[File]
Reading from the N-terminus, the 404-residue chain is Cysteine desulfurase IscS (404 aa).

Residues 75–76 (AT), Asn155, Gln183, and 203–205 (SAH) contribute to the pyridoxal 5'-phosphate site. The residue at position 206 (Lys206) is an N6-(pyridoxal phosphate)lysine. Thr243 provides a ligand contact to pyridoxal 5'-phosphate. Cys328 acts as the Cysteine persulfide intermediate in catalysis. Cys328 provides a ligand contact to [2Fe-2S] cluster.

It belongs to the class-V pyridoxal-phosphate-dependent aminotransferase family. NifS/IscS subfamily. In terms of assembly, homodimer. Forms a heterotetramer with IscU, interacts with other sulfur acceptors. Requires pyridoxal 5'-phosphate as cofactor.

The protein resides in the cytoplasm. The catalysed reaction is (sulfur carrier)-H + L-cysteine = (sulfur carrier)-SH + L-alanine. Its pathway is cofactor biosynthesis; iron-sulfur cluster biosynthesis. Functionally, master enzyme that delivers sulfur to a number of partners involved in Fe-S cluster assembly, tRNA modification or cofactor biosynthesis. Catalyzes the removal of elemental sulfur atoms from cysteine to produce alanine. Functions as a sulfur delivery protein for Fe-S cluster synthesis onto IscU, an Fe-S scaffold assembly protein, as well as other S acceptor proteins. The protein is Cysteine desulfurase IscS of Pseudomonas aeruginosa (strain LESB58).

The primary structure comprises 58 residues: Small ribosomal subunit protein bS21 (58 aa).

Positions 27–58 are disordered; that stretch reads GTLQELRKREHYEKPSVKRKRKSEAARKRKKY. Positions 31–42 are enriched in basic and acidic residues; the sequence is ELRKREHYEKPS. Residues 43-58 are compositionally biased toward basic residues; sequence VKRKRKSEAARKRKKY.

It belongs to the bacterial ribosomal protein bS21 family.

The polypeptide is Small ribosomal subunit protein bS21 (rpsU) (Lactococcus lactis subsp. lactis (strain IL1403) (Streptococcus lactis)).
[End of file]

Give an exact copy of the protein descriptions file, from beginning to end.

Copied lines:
Reading from the N-terminus, the 404-residue chain is Cysteine desulfurase IscS (404 aa).

Residues 75–76 (AT), Asn155, Gln183, and 203–205 (SAH) contribute to the pyridoxal 5'-phosphate site. The residue at position 206 (Lys206) is an N6-(pyridoxal phosphate)lysine. Thr243 provides a ligand contact to pyridoxal 5'-phosphate. Cys328 acts as the Cysteine persulfide intermediate in catalysis. Cys328 provides a ligand contact to [2Fe-2S] cluster.

It belongs to the class-V pyridoxal-phosphate-dependent aminotransferase family. NifS/IscS subfamily. In terms of assembly, homodimer. Forms a heterotetramer with IscU, interacts with other sulfur acceptors. Requires pyridoxal 5'-phosphate as cofactor.

The protein resides in the cytoplasm. The catalysed reaction is (sulfur carrier)-H + L-cysteine = (sulfur carrier)-SH + L-alanine. Its pathway is cofactor biosynthesis; iron-sulfur cluster biosynthesis. Functionally, master enzyme that delivers sulfur to a number of partners involved in Fe-S cluster assembly, tRNA modification or cofactor biosynthesis. Catalyzes the removal of elemental sulfur atoms from cysteine to produce alanine. Functions as a sulfur delivery protein for Fe-S cluster synthesis onto IscU, an Fe-S scaffold assembly protein, as well as other S acceptor proteins. The protein is Cysteine desulfurase IscS of Pseudomonas aeruginosa (strain LESB58).

The primary structure comprises 58 residues: Small ribosomal subunit protein bS21 (58 aa).

Positions 27–58 are disordered; that stretch reads GTLQELRKREHYEKPSVKRKRKSEAARKRKKY. Positions 31–42 are enriched in basic and acidic residues; the sequence is ELRKREHYEKPS. Residues 43-58 are compositionally biased toward basic residues; sequence VKRKRKSEAARKRKKY.

It belongs to the bacterial ribosomal protein bS21 family.

The polypeptide is Small ribosomal subunit protein bS21 (rpsU) (Lactococcus lactis subsp. lactis (strain IL1403) (Streptococcus lactis)).